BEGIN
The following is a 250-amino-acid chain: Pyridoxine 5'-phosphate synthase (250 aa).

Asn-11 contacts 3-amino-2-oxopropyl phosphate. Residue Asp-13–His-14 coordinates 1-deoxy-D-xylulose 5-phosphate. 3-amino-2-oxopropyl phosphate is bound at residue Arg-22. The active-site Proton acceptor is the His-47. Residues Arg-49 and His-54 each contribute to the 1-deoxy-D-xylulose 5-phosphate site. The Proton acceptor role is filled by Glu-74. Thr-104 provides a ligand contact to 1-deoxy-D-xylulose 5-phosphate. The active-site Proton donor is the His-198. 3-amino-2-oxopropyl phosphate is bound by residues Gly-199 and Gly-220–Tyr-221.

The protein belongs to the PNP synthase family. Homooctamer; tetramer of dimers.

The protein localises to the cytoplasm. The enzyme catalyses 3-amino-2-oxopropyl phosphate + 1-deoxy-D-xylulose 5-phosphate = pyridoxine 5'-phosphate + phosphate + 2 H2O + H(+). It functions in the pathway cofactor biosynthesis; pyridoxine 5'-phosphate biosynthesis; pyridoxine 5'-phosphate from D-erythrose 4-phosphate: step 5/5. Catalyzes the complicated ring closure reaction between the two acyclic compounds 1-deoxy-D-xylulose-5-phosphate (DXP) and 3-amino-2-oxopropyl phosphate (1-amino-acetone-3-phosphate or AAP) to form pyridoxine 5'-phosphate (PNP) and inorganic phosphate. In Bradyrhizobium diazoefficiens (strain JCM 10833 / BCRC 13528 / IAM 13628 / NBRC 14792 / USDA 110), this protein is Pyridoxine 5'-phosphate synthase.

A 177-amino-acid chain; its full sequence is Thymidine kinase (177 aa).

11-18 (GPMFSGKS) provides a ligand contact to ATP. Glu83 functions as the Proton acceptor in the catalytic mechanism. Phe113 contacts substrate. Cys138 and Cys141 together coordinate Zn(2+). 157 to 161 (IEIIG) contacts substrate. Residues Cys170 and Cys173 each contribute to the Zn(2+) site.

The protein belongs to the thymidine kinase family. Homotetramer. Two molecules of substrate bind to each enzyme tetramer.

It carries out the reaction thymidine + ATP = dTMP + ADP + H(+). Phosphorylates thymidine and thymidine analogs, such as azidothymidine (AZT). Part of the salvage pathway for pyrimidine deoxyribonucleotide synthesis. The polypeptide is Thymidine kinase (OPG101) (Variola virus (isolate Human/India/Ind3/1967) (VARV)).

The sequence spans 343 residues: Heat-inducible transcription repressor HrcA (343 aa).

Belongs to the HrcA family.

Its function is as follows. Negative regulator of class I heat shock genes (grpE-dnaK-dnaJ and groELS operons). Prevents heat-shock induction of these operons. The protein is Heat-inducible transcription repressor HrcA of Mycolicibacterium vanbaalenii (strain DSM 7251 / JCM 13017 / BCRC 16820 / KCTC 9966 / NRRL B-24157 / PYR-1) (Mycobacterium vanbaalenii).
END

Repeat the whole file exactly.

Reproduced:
The following is a 250-amino-acid chain: Pyridoxine 5'-phosphate synthase (250 aa).

Asn-11 contacts 3-amino-2-oxopropyl phosphate. Residue Asp-13–His-14 coordinates 1-deoxy-D-xylulose 5-phosphate. 3-amino-2-oxopropyl phosphate is bound at residue Arg-22. The active-site Proton acceptor is the His-47. Residues Arg-49 and His-54 each contribute to the 1-deoxy-D-xylulose 5-phosphate site. The Proton acceptor role is filled by Glu-74. Thr-104 provides a ligand contact to 1-deoxy-D-xylulose 5-phosphate. The active-site Proton donor is the His-198. 3-amino-2-oxopropyl phosphate is bound by residues Gly-199 and Gly-220–Tyr-221.

The protein belongs to the PNP synthase family. Homooctamer; tetramer of dimers.

The protein localises to the cytoplasm. The enzyme catalyses 3-amino-2-oxopropyl phosphate + 1-deoxy-D-xylulose 5-phosphate = pyridoxine 5'-phosphate + phosphate + 2 H2O + H(+). It functions in the pathway cofactor biosynthesis; pyridoxine 5'-phosphate biosynthesis; pyridoxine 5'-phosphate from D-erythrose 4-phosphate: step 5/5. Catalyzes the complicated ring closure reaction between the two acyclic compounds 1-deoxy-D-xylulose-5-phosphate (DXP) and 3-amino-2-oxopropyl phosphate (1-amino-acetone-3-phosphate or AAP) to form pyridoxine 5'-phosphate (PNP) and inorganic phosphate. In Bradyrhizobium diazoefficiens (strain JCM 10833 / BCRC 13528 / IAM 13628 / NBRC 14792 / USDA 110), this protein is Pyridoxine 5'-phosphate synthase.

A 177-amino-acid chain; its full sequence is Thymidine kinase (177 aa).

11-18 (GPMFSGKS) provides a ligand contact to ATP. Glu83 functions as the Proton acceptor in the catalytic mechanism. Phe113 contacts substrate. Cys138 and Cys141 together coordinate Zn(2+). 157 to 161 (IEIIG) contacts substrate. Residues Cys170 and Cys173 each contribute to the Zn(2+) site.

The protein belongs to the thymidine kinase family. Homotetramer. Two molecules of substrate bind to each enzyme tetramer.

It carries out the reaction thymidine + ATP = dTMP + ADP + H(+). Phosphorylates thymidine and thymidine analogs, such as azidothymidine (AZT). Part of the salvage pathway for pyrimidine deoxyribonucleotide synthesis. The polypeptide is Thymidine kinase (OPG101) (Variola virus (isolate Human/India/Ind3/1967) (VARV)).

The sequence spans 343 residues: Heat-inducible transcription repressor HrcA (343 aa).

Belongs to the HrcA family.

Its function is as follows. Negative regulator of class I heat shock genes (grpE-dnaK-dnaJ and groELS operons). Prevents heat-shock induction of these operons. The protein is Heat-inducible transcription repressor HrcA of Mycolicibacterium vanbaalenii (strain DSM 7251 / JCM 13017 / BCRC 16820 / KCTC 9966 / NRRL B-24157 / PYR-1) (Mycobacterium vanbaalenii).